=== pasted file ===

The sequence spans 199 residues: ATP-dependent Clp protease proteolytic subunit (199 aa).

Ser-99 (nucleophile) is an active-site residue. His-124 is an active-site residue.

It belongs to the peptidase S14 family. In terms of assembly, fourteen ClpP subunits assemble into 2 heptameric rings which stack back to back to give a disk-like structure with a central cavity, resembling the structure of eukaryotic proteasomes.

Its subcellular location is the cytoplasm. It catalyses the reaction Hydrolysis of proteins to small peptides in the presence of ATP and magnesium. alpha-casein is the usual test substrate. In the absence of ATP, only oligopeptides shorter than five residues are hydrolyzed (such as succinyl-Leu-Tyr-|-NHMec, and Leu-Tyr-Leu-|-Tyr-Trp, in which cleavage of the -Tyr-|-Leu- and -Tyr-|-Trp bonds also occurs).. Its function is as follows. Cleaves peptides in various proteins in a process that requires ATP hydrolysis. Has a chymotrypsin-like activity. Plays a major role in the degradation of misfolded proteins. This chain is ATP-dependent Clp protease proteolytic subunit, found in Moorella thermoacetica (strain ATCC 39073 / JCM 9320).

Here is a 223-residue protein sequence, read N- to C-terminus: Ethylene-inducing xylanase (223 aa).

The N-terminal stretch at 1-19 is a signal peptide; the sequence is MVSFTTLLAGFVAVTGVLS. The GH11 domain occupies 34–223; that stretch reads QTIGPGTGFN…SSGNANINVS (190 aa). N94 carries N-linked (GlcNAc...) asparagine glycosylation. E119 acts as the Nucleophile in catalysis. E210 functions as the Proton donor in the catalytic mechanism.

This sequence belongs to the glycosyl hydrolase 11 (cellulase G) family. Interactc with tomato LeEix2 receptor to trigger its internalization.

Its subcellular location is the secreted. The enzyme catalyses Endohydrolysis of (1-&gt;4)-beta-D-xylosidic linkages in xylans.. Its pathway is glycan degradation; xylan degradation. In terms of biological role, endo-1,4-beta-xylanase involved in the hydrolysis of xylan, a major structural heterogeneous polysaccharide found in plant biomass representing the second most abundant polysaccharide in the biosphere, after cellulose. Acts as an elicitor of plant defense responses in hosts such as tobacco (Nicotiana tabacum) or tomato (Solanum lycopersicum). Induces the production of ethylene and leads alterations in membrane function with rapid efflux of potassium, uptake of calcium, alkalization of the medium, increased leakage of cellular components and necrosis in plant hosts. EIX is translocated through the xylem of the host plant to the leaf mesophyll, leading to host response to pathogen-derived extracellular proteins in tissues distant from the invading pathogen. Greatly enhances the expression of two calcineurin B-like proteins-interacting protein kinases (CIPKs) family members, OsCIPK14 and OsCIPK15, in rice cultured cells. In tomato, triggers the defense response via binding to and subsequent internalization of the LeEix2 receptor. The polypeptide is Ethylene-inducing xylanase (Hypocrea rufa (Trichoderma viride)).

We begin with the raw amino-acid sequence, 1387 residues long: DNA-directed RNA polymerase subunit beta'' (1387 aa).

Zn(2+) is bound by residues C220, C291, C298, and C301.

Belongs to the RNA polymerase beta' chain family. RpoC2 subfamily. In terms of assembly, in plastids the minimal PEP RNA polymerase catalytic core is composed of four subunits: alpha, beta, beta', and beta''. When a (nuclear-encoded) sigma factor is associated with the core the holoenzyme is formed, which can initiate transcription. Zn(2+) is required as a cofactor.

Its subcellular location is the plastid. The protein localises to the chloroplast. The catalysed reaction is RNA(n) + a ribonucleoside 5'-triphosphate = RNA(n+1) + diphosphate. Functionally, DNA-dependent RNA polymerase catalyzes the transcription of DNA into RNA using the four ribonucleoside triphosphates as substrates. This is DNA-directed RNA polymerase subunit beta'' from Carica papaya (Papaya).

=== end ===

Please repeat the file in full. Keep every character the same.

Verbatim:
The sequence spans 199 residues: ATP-dependent Clp protease proteolytic subunit (199 aa).

Ser-99 (nucleophile) is an active-site residue. His-124 is an active-site residue.

It belongs to the peptidase S14 family. In terms of assembly, fourteen ClpP subunits assemble into 2 heptameric rings which stack back to back to give a disk-like structure with a central cavity, resembling the structure of eukaryotic proteasomes.

Its subcellular location is the cytoplasm. It catalyses the reaction Hydrolysis of proteins to small peptides in the presence of ATP and magnesium. alpha-casein is the usual test substrate. In the absence of ATP, only oligopeptides shorter than five residues are hydrolyzed (such as succinyl-Leu-Tyr-|-NHMec, and Leu-Tyr-Leu-|-Tyr-Trp, in which cleavage of the -Tyr-|-Leu- and -Tyr-|-Trp bonds also occurs).. Its function is as follows. Cleaves peptides in various proteins in a process that requires ATP hydrolysis. Has a chymotrypsin-like activity. Plays a major role in the degradation of misfolded proteins. This chain is ATP-dependent Clp protease proteolytic subunit, found in Moorella thermoacetica (strain ATCC 39073 / JCM 9320).

Here is a 223-residue protein sequence, read N- to C-terminus: Ethylene-inducing xylanase (223 aa).

The N-terminal stretch at 1-19 is a signal peptide; the sequence is MVSFTTLLAGFVAVTGVLS. The GH11 domain occupies 34–223; that stretch reads QTIGPGTGFN…SSGNANINVS (190 aa). N94 carries N-linked (GlcNAc...) asparagine glycosylation. E119 acts as the Nucleophile in catalysis. E210 functions as the Proton donor in the catalytic mechanism.

This sequence belongs to the glycosyl hydrolase 11 (cellulase G) family. Interactc with tomato LeEix2 receptor to trigger its internalization.

Its subcellular location is the secreted. The enzyme catalyses Endohydrolysis of (1-&gt;4)-beta-D-xylosidic linkages in xylans.. Its pathway is glycan degradation; xylan degradation. In terms of biological role, endo-1,4-beta-xylanase involved in the hydrolysis of xylan, a major structural heterogeneous polysaccharide found in plant biomass representing the second most abundant polysaccharide in the biosphere, after cellulose. Acts as an elicitor of plant defense responses in hosts such as tobacco (Nicotiana tabacum) or tomato (Solanum lycopersicum). Induces the production of ethylene and leads alterations in membrane function with rapid efflux of potassium, uptake of calcium, alkalization of the medium, increased leakage of cellular components and necrosis in plant hosts. EIX is translocated through the xylem of the host plant to the leaf mesophyll, leading to host response to pathogen-derived extracellular proteins in tissues distant from the invading pathogen. Greatly enhances the expression of two calcineurin B-like proteins-interacting protein kinases (CIPKs) family members, OsCIPK14 and OsCIPK15, in rice cultured cells. In tomato, triggers the defense response via binding to and subsequent internalization of the LeEix2 receptor. The polypeptide is Ethylene-inducing xylanase (Hypocrea rufa (Trichoderma viride)).

We begin with the raw amino-acid sequence, 1387 residues long: DNA-directed RNA polymerase subunit beta'' (1387 aa).

Zn(2+) is bound by residues C220, C291, C298, and C301.

Belongs to the RNA polymerase beta' chain family. RpoC2 subfamily. In terms of assembly, in plastids the minimal PEP RNA polymerase catalytic core is composed of four subunits: alpha, beta, beta', and beta''. When a (nuclear-encoded) sigma factor is associated with the core the holoenzyme is formed, which can initiate transcription. Zn(2+) is required as a cofactor.

Its subcellular location is the plastid. The protein localises to the chloroplast. The catalysed reaction is RNA(n) + a ribonucleoside 5'-triphosphate = RNA(n+1) + diphosphate. Functionally, DNA-dependent RNA polymerase catalyzes the transcription of DNA into RNA using the four ribonucleoside triphosphates as substrates. This is DNA-directed RNA polymerase subunit beta'' from Carica papaya (Papaya).